A-Z of Invasive Marine Species: American Oyster Drill

Because of this species of whelk, the UKs native oysters are in decline. As well as feeding on oysters, the mollusc eats mussels and barnacles as well.

Image: Paul Harvey [CC-BY-SA-2.0 (http://creativecommons.org/licenses/by-sa/2.0)], via Wikimedia Commons

As you probably know, I did a blog on the Chinese Mitten Crab last week. From this, I found that people did not know about invasive marine species, even one as high profile as the crabs. So I will spend the next few weeks raising awareness and hopefully making a little bit of a difference at the same time.

This week, A is for the American Oyster Drill (Urosalpinx cinerea). Because of this species of whelk, the UKs native oysters are in decline. As well as feeding on oysters, the mollusc eats mussels and barnacles as well. It attacks the oysters by softening their shells with a substance it secretes from its glands. It then uses its radula (a sort of conveyor belt with teeth on it that rubs the shell) to drill through the shell and eat the oyster.

The shell of the American Oyster Drill is tall and conical with a sharply pointed spire. There are 7-8 whorls on the shell. The last whorl has 10-12 ridges across it and 16-18 prominent ridges along its length. The shell is yellowish or grey and sometimes with brown markings. The shell is can be up to 4 cm high and 2 cm broad. The external features of the animal are similar to the dog whelk (Nucella lapillus). The body of the whelk itself is cream with dark markings on the tentacles. The foot of the American Oyster Drill is similar to that found on Nucella lapillus.

Currently found on the coasts of Essex and Kent

Currently, the Tingle (as the American Oyster Drill is also known) is only found on the coasts of Essex and Kent. It is usually found in estuaries and is always found with oysters. This species was introduced unintentionally with imported American Oysters (Crassostrea virginica). It has stayed in Essex and Kent because it has limited mobility as an adult and lack of a larval stage. The species is also susceptible to TBT. Due to this, the individuals can develop a condition known as ‘imposex’, depleting populations on the Essex oyster beds since the early 1970s. Iposex is a condition where the females of the species develop male sexual characteristics, such as the development of a penis.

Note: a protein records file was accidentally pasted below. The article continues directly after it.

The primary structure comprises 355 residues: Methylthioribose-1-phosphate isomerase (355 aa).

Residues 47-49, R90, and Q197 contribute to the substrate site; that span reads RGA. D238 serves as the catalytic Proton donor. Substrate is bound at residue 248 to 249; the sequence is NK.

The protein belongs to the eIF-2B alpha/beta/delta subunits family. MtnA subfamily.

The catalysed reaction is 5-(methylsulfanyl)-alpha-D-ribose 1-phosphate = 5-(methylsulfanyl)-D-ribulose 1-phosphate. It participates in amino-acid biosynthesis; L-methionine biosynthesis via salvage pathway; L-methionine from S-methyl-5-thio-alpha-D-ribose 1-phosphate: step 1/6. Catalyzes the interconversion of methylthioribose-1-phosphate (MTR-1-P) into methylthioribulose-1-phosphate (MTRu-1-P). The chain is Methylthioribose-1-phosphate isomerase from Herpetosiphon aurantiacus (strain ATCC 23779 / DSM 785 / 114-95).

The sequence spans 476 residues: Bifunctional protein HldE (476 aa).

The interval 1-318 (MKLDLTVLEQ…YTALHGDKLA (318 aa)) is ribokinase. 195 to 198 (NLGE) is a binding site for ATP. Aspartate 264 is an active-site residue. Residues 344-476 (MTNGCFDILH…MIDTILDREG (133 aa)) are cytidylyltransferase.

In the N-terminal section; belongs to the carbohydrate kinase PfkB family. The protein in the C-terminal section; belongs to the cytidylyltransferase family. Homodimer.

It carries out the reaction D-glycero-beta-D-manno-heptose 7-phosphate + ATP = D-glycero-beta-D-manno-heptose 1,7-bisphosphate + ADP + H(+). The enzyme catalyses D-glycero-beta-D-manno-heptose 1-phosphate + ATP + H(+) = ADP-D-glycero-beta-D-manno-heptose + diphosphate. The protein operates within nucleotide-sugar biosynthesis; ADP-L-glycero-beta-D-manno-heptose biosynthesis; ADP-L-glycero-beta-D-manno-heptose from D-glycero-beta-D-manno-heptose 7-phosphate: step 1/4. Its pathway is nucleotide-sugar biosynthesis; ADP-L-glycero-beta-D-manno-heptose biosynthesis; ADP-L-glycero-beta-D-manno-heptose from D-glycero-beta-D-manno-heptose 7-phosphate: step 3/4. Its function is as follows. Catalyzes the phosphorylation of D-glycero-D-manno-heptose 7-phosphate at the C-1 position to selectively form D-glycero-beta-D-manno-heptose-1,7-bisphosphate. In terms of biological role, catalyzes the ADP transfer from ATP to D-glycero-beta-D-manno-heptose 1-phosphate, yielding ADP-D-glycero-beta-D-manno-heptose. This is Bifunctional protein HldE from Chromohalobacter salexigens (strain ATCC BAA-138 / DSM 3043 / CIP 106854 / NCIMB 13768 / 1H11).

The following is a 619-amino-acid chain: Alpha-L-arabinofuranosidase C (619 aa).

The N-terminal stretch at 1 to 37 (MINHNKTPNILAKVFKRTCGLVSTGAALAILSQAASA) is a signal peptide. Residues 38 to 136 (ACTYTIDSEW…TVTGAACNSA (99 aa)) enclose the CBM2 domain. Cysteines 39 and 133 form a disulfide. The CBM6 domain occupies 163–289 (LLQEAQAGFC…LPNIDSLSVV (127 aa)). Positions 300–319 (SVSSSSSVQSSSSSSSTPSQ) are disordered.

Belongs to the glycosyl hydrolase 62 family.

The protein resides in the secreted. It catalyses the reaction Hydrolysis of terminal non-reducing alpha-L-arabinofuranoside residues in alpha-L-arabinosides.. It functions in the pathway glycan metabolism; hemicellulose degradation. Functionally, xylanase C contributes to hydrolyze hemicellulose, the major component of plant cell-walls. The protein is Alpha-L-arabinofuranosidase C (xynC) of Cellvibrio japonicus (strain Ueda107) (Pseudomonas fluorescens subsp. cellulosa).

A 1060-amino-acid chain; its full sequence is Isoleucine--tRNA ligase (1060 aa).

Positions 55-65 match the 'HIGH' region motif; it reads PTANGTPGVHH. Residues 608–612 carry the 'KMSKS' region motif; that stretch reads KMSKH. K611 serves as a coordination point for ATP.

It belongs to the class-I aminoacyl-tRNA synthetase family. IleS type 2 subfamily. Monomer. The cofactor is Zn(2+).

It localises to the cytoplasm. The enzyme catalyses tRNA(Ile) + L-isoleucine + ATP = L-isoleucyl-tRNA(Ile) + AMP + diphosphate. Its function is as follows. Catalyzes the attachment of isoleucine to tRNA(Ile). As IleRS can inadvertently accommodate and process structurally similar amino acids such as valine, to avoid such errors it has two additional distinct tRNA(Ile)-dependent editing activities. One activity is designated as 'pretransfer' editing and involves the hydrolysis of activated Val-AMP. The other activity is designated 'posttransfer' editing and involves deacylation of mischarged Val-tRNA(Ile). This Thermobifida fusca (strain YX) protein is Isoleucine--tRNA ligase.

As a method of control, ‘Tile traps’ have been used during the summer. On the Essex oyster beds at least, bounty was paid for bucket loads of the American Oyster Drill. Tile traps are the most effective method of catching the whelks and they depend on the fact that the tingles move on to the shore every spring to lay their egg capsules in places that are both raised and shaded.


One Comment

  • Just to add to your notes on UK distribution, we have a population in the Solent as well. Best regards, Mark.

    mark beeston 10th April 2013 at 12:28 pm Reply
Leave a Comment

Your email address will not be published.*

Tick the box or answer the captcha.

You might also like

  • A-Z of Invasive Marine Species: Harpoon Weed

    A. armata was introduced into Europe by the importation of oysters. The harpoon weed was first detected in Algeria, 1923 and probably spread to Britain via rafting or floating. Here in the UK, the weed was first recorded in 1949 in the Bristol Channel, on the island of Lundy in the asexual phase.

    By Amy Featherstone
  • C is for Caprella mutica, an A-Z of Invasive Marine Species

    C. mutica belongs to a peculiar group of marine amphipod crustaceans. The head has two pairs of antennae and the body has multiple segments (pereonites), most with a pair of limbs (pereopods). Caprellids have long, thin bodies, and greatly reduced abdomens.

    By Amy Featherstone